A new political scenario emerging in Jammu and Kashmir

With 2014 parliamentary elections round the corner, major political parties in Jammu and Kashmir are gearing up for the tough battle for six seats in the state.

The 2009 elections carried altogether a different balance of equations. As parliamentary elections in 2009 were held immediately after the Legislative Assembly polls of 2008, there was a huge “voter expectation factor” which undoubtedly impacted the final results.

Ruling National Conference (NC)-Congress coalition had then recently assumed power in the state and all the associated cadres and supporters were upbeat and the anticipation of having NC led collation in power for next six years gave them every reason to stop thinking of options (irrespective of their worth) beyond it. It helped the ruling coalition to win all the six Lok Sabha seats in the state. While NC won three seats in the Kashmir Valley, Congress won the two in Jammu and an independent candidate supported by Congress won the lone seat in Ladakh region.

However, the situation in 2014 will altogether be different for the ruling coalition. Besides the anti-incumbency factor it has to face the wrath of voters for huge scams indulged in by its ministers during last five years. Three fold increase in power tariff, introduction of exploitative stipend structure in government jobs, inflated drinking water bills, killings of more than 100 people in 2010 summer agitation and a bag-load of scandals are some of the ‘achievements’ of the state government during last five years. The baggage is so heavy that NC and Congress will find it almost impossible to stand stably in the next competition. To add to the failures of local governance the sentiment of people have further been dented with frequent insensitive statements by NC president and Union Minister Dr Farooq Abdullah.

While the Congress has earned a ‘name’ for grafts and price rise, the NC is bereft with corruption charges against ministers and many officials, including the recently exposed BOPEE paper scandal, spurious drug supplies, fake encounters, killing of innocent civilians and many other cases that have shaken the so called ‘popularity’ of the present government so much that the chief minister now contemplates not to fight election from his traditional bastion, Ganderbal constituency. Though he has refuted the news, the sources within the party are sure that their leader is an endangered species there and he would do well to fight, at least, from two constituencies, if they have to show that Ganderbal is not a forbidden territory for them.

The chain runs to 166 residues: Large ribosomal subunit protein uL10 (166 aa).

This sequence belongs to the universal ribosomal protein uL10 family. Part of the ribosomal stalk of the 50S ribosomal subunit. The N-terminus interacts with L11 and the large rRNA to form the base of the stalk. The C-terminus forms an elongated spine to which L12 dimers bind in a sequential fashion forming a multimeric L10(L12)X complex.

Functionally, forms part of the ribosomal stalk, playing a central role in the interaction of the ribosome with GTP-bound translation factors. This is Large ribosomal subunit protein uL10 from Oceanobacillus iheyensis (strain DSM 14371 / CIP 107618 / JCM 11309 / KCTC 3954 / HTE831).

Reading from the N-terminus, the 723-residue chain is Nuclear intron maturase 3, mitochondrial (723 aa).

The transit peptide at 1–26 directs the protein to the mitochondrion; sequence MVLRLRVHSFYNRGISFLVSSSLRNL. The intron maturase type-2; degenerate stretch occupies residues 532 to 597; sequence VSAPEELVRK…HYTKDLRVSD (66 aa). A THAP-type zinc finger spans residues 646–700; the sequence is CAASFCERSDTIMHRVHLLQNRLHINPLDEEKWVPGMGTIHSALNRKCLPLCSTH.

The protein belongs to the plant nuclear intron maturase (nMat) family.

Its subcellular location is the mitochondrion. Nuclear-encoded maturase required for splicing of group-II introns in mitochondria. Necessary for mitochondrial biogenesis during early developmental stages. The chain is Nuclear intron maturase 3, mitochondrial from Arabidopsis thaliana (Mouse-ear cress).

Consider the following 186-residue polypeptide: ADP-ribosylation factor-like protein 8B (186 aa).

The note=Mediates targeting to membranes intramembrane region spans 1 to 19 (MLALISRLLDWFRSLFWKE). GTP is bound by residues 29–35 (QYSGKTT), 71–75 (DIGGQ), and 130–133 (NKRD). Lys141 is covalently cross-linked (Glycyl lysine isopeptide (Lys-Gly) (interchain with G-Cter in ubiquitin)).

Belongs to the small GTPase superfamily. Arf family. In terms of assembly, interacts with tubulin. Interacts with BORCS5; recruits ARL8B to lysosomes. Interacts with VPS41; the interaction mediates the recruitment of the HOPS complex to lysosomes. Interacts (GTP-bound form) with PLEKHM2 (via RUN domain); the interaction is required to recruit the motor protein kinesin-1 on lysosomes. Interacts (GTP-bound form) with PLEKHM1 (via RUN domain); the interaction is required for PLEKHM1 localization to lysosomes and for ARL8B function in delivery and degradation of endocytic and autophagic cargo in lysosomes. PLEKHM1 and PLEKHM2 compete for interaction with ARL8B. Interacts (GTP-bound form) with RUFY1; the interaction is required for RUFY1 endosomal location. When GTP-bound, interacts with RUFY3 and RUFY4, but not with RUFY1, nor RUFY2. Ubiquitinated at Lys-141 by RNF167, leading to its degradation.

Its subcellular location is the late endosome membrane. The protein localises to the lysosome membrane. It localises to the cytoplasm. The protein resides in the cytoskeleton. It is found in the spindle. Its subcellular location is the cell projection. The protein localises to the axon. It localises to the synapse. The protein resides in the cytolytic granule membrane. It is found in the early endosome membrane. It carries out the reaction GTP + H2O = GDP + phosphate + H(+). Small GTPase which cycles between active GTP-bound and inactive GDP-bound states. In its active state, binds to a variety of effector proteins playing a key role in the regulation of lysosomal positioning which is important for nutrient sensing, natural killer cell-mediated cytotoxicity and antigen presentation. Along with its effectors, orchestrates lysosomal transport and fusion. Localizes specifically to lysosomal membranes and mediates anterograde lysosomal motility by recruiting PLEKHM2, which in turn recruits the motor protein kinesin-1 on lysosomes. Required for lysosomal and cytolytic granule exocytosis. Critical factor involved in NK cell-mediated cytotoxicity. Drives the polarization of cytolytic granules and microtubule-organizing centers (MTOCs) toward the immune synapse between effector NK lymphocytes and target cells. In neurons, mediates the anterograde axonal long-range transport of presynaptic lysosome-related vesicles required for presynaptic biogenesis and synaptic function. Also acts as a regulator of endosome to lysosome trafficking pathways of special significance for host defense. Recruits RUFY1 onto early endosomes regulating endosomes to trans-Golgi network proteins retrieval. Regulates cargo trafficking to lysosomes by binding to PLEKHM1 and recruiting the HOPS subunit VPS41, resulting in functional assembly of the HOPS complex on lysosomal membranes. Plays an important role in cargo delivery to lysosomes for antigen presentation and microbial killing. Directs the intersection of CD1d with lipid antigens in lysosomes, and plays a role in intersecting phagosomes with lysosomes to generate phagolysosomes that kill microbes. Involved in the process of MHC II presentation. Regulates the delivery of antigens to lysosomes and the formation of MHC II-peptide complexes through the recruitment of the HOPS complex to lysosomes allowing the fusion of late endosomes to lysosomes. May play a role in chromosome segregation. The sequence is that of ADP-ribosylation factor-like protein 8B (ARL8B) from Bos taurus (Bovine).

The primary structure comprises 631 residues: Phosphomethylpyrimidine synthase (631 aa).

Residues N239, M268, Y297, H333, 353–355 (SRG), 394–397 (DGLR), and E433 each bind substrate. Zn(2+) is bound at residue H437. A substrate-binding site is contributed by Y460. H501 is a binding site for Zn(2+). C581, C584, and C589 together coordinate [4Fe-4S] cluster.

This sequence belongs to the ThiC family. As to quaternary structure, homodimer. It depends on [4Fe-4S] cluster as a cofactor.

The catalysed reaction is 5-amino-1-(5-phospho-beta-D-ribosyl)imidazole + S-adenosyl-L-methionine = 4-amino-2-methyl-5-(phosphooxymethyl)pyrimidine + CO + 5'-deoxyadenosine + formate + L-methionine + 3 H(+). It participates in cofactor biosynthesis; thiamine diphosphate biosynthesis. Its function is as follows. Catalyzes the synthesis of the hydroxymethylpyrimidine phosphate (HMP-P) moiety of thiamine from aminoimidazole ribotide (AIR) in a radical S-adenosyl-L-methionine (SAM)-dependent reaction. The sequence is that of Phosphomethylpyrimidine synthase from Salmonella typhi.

Testing the waters

Monkey-business of parliamentary seats between NC and Congress has already taken place. It has made the NC go Kashmir centric while leaving the Jammu base for the Congress where it faces threat from the BJP, especially in the backdrop of rising popularity of Narendra Modi. The NC can’t win the Jammu vote because it is primarily Kashmir based and people in Jammu have no love for it. Similarly, Congress can’t do better in Kashmir for Kashmiris hate it for being Delhi’s voice. Therefore, the seat sharing is worked out, primarily, to keep the other parties out of power—the BJP in Jammu and the Peoples Democratic Party (PDP) in Kashmir.

However, BJP riding on Modi wave is set to improve its performance and is expected to snatch two  seats from Congress in Jammu and PDP is set to win south Kashmir constituency where it has fielded its firebrand president Mebooba Mufti against the incumbent and not so popular NC MP Dr Meboob Beg. While BJP is looking to cash in on a sustained polarisation in Jammu region, only sharpened by last year’s communal clashes in Kishtwar, PDP has made inroads in the stronghold Assembly constituencies of NC in Srinagar. Notably, while Kishtwar was burning, the BJP wasted no time in dispatching senior leader Arun Jaitley, considered party's one of the  main strategists for the coming polls, to visit the strife hit town. However, that visit was disallowed by the state government. At present, PDP is highlighting the failures of the present dispensation among the masses. Interestingly, the PDP has carved out a well-thought-out strategy and the party is testing waters by fielding its former minister Tariq Hamid Karra against NC stalwart Dr Farooq Abdullah.

Political observers believe that there is  very less possibility for Congress, NC and PDP going with a pre-poll alliance in the field. All parties will prefer to fight on their own to gain maximum. If peace prevails, people would definitely come to vote in large numbers. What remains to be seen is whom people would choose.  People have understood that boycotting elections gives a direct support to incompetent candidates and it also makes it easier for people in engineering the election process. A new generation of voters has joined the population of Jammu and Kashmir and a new political scenario has emerged during the last five years. These young people are globally exposed, well informed, possess speedy communication devices and aware about the benefits of having in place an efficient democratic structure. It is time to make a choice between right and wrong. It’s time to vote.

Latest developments have proved one thing that “over confident” Congress, which has been sharing power in JK since 2002, this time around is on a “slippery wicket.” If Modi factor works for BJP in forthcoming parliamentary elections, next assembly polls in J&K can prove to be an uphill task for the party, and roping in retired bureaucrats and turncoats from other parties is hardly going to help its cause.

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